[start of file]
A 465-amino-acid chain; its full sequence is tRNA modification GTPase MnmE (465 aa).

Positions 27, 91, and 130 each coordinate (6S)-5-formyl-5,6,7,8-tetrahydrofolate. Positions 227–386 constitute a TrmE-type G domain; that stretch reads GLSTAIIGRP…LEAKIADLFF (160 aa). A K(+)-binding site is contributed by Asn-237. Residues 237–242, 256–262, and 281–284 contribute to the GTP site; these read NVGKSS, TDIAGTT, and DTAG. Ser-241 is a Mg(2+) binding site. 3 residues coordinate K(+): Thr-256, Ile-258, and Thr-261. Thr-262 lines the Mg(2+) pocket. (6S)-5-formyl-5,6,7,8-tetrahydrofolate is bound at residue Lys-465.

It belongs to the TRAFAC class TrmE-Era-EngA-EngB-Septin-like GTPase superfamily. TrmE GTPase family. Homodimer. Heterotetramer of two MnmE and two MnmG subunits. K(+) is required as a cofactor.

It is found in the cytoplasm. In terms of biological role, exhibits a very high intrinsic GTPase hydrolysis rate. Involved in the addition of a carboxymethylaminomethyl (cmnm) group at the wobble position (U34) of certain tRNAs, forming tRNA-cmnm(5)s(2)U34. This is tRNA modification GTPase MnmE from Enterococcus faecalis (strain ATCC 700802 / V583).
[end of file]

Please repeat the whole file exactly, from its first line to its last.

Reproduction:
A 465-amino-acid chain; its full sequence is tRNA modification GTPase MnmE (465 aa).

Positions 27, 91, and 130 each coordinate (6S)-5-formyl-5,6,7,8-tetrahydrofolate. Positions 227–386 constitute a TrmE-type G domain; that stretch reads GLSTAIIGRP…LEAKIADLFF (160 aa). A K(+)-binding site is contributed by Asn-237. Residues 237–242, 256–262, and 281–284 contribute to the GTP site; these read NVGKSS, TDIAGTT, and DTAG. Ser-241 is a Mg(2+) binding site. 3 residues coordinate K(+): Thr-256, Ile-258, and Thr-261. Thr-262 lines the Mg(2+) pocket. (6S)-5-formyl-5,6,7,8-tetrahydrofolate is bound at residue Lys-465.

It belongs to the TRAFAC class TrmE-Era-EngA-EngB-Septin-like GTPase superfamily. TrmE GTPase family. Homodimer. Heterotetramer of two MnmE and two MnmG subunits. K(+) is required as a cofactor.

It is found in the cytoplasm. In terms of biological role, exhibits a very high intrinsic GTPase hydrolysis rate. Involved in the addition of a carboxymethylaminomethyl (cmnm) group at the wobble position (U34) of certain tRNAs, forming tRNA-cmnm(5)s(2)U34. This is tRNA modification GTPase MnmE from Enterococcus faecalis (strain ATCC 700802 / V583).